The first forty years of the 19th century seem to have been a period of academic activity. Within that period no fewer than five new lectureships were instituted-Anatomy, Midwifery, Surgery, Materia Medica, and Scots Law. The joint medical school, established between Marischal and King's College in 1818, had a Professor of Medicine and four lectureships, and in 1839 when the joint medical school was dissolved, Marischal College had teaching provided in Materia Medica, Physiology, Medical Jurisprudence, Anatomy, Midwifery, and Botany. In 1825 the degree of M.D. which, as in Glasgow, had been very loosely conferred on the recommendation of two or three medical practitioners, was obtainable only after examination.

Similarly, with regard to graduation in Arts, the authorities thought the time had come for a change. Till now nothing more was required for graduation than attendance at the classes. The defence of a thesis [See Appendix for graduation theses of 1730, and programme of lectures delivered by the Professor of Civil and Natural History in 1810, p. 255.] had been gradually abandoned, and there was substituted for it an examination which was the most unqualified sham. The same questions in Logic and Rhetoric were used every year, the candidates being supplied with copies of both questions and answers which they committed to memory, and, a week later, repeated in presence of the Faculty.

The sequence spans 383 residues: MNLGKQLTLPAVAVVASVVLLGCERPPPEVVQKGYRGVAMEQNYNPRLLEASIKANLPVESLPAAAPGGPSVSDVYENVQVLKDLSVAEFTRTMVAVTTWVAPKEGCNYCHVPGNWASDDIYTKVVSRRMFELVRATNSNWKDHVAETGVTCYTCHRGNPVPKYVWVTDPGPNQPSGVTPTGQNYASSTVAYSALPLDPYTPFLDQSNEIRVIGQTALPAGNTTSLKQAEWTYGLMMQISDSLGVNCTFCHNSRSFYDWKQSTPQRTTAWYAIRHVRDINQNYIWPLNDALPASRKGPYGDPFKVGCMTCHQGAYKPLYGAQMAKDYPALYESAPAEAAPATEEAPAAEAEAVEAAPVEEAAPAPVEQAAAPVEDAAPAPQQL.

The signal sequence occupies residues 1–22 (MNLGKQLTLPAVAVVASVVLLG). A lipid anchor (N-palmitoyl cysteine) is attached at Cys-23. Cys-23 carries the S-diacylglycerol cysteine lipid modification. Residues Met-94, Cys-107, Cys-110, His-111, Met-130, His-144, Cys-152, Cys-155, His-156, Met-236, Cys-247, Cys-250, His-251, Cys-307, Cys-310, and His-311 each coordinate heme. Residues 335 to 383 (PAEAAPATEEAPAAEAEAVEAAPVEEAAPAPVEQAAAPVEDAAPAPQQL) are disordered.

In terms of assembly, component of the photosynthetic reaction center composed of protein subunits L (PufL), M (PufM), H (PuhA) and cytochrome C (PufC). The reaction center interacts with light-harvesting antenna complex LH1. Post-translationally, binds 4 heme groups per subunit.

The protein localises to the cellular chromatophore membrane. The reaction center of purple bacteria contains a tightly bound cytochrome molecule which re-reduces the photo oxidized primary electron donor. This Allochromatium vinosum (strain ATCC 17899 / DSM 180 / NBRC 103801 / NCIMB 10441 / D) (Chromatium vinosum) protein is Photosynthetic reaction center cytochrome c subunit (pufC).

In these circumstances no candidate for degree was rejected. It was even rumoured that degrees were sometimes given to men who had neither attended university classes, nor passed even a formal examination. Nothing seems to have been asked but the name of the school, academy, or university the applicant had attended, and a certificate of fitness from a moral and literary point of view. It was certainly not too soon that the authorities decided that the time for a change had come. A change accordingly was made as gradually as possible, the questions set being so easy, that the candidate who failed to answer them placed himself clearly below graduation mark. Of the thirty-three who came forward as candidates, five "could not answer the simplest question," and were not allowed to graduate. Feeling aggrieved at this, and having besides some faults to find with the Senatus, they appealed to Joseph Hume, the financial reformer, recently elected Rector, who thought it necessary to hold a Rectorial Court, the first for nearly a century, to consider the complaint. He seems to have thought the students had been rather hardly treated, and recommended the Senatus to deal leniently with them.

The parliamentary commission appointed in 1826 recommended, among other suggestions, a union of the two universities, and a change in the method of teaching Latin, which had latterly been taught by a Regent as part of the History course. The report of this commission was not incorporated in an Act of Parliament, the political excitement aroused by the approach of the Reform Bill of 1832 throwing university matters into the shade. The evidence given before the commission of 1837 showed that the suggestions of the former commission had received little attention but one of its recommendations, a Chair of Church History, was furnished in 1833 by William IV. Latin was now introduced into the first year of the curriculum, and candidates for degree were examined in Latin, Greek, Civil and Natural History, Natural Philosophy, Moral Philosophy and Logic, and Mathematics. This curriculum remained unchanged till the Act of 1858 was passed.